The Comfort of Predictability

I’m reading a romance novel. Not a series. Not a paranormal romance. Just a good old-fashioned boy-meets-girl romance novel. There is no question about how the book will end. The guy and the gal will certainly end up together and have a happily-ever-after ending. So, if I knew how the book would end before I ever started reading it, then why read it at all?

Because there is comfort in predictability.

Knowing how the book will ultimately end doesn’t diminish the joy of reading it. Though straight-forward contemporary romance novels aren’t usually my first choice in reading material, I can still appreciate the books and the authors who write them.

I like predictability. I like knowing the main characters will find happiness. I like knowing both main characters will survive, that the hero won’t find the heroine’s severed head, thus ending their chances at happiness. I like knowing everything will work out for the best.

Not to say there’s no tension at all—there is. Instead of non-stop action and danger to drive the story forward, in a romance novel the tension is a result of the two main characters’ denial of their feelings for one another. And, there are usually other storylines in play, adding to the obstacles the star-crossed lovers face, or perhaps making it more difficult for either the hero or heroine to commit to the relationship.

What matters in a romance novel is the journey. How do the hero and heroine settle their differences? How do they overcome their obstacles, silence naysayers, thwart the evil plans constructed by those who would sabotage their tentative relationship? When does the first kiss occur? And what is it about each other they find so irresistible that they are willing to do anything to be together?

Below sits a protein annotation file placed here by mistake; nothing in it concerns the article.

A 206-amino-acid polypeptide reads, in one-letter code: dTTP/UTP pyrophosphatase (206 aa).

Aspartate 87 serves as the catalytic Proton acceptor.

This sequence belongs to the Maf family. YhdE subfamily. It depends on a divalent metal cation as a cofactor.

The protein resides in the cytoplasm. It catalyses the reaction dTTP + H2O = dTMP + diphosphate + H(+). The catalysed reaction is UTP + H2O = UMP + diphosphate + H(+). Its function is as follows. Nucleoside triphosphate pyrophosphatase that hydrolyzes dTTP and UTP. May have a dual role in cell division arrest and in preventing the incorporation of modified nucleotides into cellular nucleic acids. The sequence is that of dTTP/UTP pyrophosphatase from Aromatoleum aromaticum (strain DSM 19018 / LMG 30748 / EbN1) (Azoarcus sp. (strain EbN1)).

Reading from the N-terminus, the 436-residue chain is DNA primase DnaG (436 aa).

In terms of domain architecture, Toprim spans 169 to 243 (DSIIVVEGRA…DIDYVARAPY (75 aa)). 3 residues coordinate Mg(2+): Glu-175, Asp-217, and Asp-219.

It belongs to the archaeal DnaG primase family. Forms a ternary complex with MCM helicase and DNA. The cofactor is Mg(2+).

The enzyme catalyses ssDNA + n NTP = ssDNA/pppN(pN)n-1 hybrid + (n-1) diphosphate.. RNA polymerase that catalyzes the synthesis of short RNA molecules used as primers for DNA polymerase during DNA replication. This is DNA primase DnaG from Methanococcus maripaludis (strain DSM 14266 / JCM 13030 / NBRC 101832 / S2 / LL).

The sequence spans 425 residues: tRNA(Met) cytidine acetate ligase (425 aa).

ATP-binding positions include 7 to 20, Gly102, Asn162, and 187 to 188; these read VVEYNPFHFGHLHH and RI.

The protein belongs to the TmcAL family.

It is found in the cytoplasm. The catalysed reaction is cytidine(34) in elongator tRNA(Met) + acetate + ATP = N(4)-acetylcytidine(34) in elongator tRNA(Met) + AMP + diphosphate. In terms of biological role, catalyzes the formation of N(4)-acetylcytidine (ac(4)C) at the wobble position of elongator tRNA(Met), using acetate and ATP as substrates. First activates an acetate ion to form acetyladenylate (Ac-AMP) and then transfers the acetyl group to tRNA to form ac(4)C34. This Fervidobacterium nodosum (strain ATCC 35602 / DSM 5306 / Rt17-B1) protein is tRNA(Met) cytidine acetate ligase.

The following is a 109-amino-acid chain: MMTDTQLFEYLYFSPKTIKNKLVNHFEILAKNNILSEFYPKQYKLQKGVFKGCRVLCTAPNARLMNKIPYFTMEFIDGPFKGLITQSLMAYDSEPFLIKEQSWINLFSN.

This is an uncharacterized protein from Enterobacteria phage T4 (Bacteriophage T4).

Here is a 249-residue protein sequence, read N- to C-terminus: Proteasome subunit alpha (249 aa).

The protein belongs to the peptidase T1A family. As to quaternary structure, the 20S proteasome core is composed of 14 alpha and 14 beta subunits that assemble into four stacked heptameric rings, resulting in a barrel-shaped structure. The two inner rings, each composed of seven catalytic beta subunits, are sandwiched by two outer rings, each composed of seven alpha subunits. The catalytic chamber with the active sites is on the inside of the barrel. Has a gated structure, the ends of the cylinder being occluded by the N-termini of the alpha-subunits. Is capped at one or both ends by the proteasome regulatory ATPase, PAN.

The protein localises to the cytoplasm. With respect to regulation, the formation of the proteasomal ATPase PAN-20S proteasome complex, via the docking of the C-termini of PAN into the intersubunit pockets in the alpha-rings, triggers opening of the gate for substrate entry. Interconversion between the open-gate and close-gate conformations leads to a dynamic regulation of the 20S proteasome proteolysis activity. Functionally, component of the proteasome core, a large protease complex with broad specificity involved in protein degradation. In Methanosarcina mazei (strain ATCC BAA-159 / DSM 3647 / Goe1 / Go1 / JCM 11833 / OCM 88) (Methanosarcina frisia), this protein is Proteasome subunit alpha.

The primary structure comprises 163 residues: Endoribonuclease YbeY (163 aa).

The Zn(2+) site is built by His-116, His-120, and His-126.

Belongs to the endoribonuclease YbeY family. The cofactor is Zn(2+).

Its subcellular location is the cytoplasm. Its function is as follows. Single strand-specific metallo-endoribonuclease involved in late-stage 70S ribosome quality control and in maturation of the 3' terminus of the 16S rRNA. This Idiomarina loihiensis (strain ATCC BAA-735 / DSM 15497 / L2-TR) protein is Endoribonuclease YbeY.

Romance novels get a bad rap and one of the reasons they get ragged on is because they are so predictable. Critics say the plots are weak, the characters unrealistic, the happily-ever-after endings implausible. I argue that romance novels are quite realistic. In fact, I believe the predictability of the ending is a parallel for life.

Life is predictable: we are all born and we all die. We all share the same beginning, and the same ending. How we live is the variable. Like a romance novel, it’s the journey that counts.

4 thoughts on “The Comfort of Predictability

  1. It's definitely the journey that matters. That's the part that makes the book exciting.

    I don't think those critiques really want surprise endings. I write surprise endings sometimes and it makes me nervous. I think people prefer the predictable kind.


  2. Hi E.B., thanks for stopping by. It depends on my mood–sometimes I want the twist and turns, but other times I crave a predictable ending. I'd love to read one of your books with the surprise ending.


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